You are the most important thing
in this world to me.

You believe Mommy, don't you?

You're not my mommy.

Juanita, come back here!





Ladies and gentlemen,
I give you Mayor Harold Franklin!


Okay, now.

- Save our street! Save our street!
- Save our street! Save our street!

- Save our street! Save our street!
- Save our street! Save our street!

Good afternoon, everybody.

It's a pleasure and an honor to be here.

I thought you said
the neighborhood was behind this.

Did I?

I appear to have been wrong.

MAYOR: But Fairview's strength

is our inventory of compassionate,
understanding people...

If I ever get my hands on Paul Young
I will kill him.

Can we talk about this in the hotel?

There's a lot of angry people out there.

I know.

MAYOR: Your actions are a blueprint
for others to emulate.

Save our street! Save our street!
Save our street!

Hey, I talked to Tom.

This is not the time to discuss this.
Save our street!

Hey, we are discussing it!

Tom told me about
your little suggestion

that I need to move off the Lane.

And I want you to know
that ain't gonna happen.

You know, if you were
really Lynette's friend,

you would know that you cannot live
two doors down from her husband,

a man you still love.

That is none of your damn business.

Really? 'Cause I am Lynette's friend,

and I'm not gonna stand by
and watch you screw up her marriage.

So help me, Susan!

Hey, get your hands off me!

Save our street! Save our street!

MAYOR: Thanks to you, they stand
on the cusp of a new life.

I had to park three blocks away.
It's crazy out here.

Did you finish up everything?

Oh, yeah. I'm done.

Hey, I got your message.

What's wrong?

I think you should know there's been
an incident with your father.

- Save our street!
- Save our street!

In particular, there is one man,
Paul Young...


Though he was unfairly incarcerated,

he has chosen to give Fairview
a second chance...

Carlos! I can't find Juanita.

You let her outside
with all this going on?

She ran away.
She found out about Grace.


Look, I'll tell you later.
Just help me find her.



Juanita, where are you? Juanita!


LEE: Can't I go back and get it?

It's not that important, Lee.

She signed that program
after her concert at Carnegie Hall.

She was a drug addict. Let it go.


Can you move, please?

Come on!

You son of a bitch. Come here.


Look... Hey.

- What's wrong with you?
- Look, I made a mistake, okay?

Keith, don't push me.

Hey, one of those cons
is beating up a guy.

Get him!

- Keith, what are you doing?
- Come on.

Get up.


Through his generosity he has
chosen not to be angry or bitter...

KEITH: Get off me.

- Get off of him.
- Lady...

... helping the men who were once
his prison mates.

And I'm honored to present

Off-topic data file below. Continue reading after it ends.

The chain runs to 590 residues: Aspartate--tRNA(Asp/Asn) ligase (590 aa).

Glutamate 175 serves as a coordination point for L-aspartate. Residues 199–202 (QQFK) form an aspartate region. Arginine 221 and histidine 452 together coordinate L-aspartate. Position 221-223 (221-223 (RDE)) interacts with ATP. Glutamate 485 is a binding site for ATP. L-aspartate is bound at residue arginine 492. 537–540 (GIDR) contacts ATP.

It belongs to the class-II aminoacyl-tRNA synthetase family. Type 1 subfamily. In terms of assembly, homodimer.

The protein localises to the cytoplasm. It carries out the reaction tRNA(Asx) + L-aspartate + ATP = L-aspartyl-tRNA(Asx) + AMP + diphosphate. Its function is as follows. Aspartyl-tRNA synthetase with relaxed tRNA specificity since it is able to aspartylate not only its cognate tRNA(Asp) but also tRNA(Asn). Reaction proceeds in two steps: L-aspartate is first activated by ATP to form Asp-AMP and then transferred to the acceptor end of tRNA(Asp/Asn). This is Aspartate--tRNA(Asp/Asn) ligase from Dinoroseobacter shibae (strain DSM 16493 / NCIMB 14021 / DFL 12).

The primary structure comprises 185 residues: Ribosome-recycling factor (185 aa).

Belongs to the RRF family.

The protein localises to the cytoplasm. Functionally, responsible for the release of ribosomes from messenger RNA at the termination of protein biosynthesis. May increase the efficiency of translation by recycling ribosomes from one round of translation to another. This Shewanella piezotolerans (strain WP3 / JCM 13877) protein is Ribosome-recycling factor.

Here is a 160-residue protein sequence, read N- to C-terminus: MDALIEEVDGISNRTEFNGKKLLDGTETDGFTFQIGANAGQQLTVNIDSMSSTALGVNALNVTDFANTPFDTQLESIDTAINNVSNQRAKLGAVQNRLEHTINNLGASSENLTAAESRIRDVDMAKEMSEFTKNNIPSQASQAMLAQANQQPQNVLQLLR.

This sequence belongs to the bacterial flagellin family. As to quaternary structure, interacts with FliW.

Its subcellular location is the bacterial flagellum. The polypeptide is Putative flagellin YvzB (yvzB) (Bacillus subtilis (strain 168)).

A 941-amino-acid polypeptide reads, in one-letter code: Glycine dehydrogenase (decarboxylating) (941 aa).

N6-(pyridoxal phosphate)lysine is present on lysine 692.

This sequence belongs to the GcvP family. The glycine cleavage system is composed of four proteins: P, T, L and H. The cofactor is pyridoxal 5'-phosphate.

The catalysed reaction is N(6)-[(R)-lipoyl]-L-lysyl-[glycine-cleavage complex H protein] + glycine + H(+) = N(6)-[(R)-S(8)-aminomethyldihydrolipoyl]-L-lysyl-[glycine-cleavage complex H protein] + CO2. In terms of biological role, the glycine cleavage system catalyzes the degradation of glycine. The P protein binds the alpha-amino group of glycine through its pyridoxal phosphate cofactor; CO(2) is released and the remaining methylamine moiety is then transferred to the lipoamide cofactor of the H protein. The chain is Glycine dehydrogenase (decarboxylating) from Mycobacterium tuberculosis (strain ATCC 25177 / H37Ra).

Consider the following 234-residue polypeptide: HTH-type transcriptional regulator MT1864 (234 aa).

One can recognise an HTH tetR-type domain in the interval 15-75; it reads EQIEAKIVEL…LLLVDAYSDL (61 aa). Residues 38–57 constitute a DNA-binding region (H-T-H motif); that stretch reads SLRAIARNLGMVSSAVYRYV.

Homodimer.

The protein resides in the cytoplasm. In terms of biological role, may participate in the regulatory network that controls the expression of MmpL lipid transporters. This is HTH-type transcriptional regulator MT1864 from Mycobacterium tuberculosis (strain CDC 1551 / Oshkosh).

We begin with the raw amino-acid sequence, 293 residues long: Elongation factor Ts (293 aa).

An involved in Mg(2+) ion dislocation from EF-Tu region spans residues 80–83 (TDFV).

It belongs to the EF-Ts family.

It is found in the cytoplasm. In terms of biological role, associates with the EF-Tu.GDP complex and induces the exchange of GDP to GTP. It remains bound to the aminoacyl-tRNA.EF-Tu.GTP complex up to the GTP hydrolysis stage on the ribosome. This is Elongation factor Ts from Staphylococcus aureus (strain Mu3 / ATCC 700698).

this medallion to a man...


And in conclusion, "Love thy neighbor."

Susan, listen to me!

If you don't care about my life,

think about what
you're doing to Lynette!

I am thinking about Lynette.

This would destroy her.

Get off of him!



SUSAN: Stop pushing!



SUSAN: You're pushing.


SUSAN: Stop pushing!


MAN: Stop pushing!

RENEE: Susan!


No... Please...


Go around them. Go around.

I can't. There's people everywhere.

Maybe we should go back in the house.

JUANITA: Please don't leave me.


Hey! Brent, wait, wait!
What the hell are you doing?

I'm gonna make sure
this halfway house never opens.

- Oh, my God!
- This is what you want, isn't it?

No. Not like this. Give me the bat.

- All right, then, you know what?
- Wait.

You can go hang out
with the other kiddies.

Wait! Brent! Brent!

Lynette! Lynette!

- Help me, please.
- Mrs. McCluskey!

Oh, my God. I've got you.

I got you.

Just drive. They'll move.

Watch it, man!

Hey, it's them! The one's that sold!

Oh, crap!

Get them! Get them! Get them!


Renee! Renee, get off of there!

I'm looking for Susan.

It's not safe! Get down!

I saw her fall, I think she's hurt!


Get out of the car!


LEE: It's gonna be okay.
It's gonna be okay. I'm here.

It's gonna be okay. It's gonna be okay.

Help! Help!



Get off! Get off this car!

Give her to me. Give her to me!

- Mommy!
- Come here, sweetheart. Come here.

Get off. Get back.

Get off, man.



Go inside, darling.

This is all on you. I hope you know that.


Those are your friends
out there, Lynette.

The solid citizens of Fairview.

Tell me again why you think they
are better than a bunch of ex-cons.

MAN: Get him!




Stop! Stop it!
Leave him alone, leave him alone!


He's my neighbor!

Stop it. Take him over.
Get him over here.

Come on!


Somebody help!


Thank you.

MARY ALICE: It was just before sunrise
on Wisteria Lane.

You could no longer hear
the screams of frightened bystanders,

or the angry chanting of protestors,

or the cries for help from the injured.

There were just the footsteps of a man

who had finally punished
those who had betrayed him.

The silence was broken,

by something the neighbors would
later say


Sounded like a gunshot.

But Paul knew
it was the sound of revenge.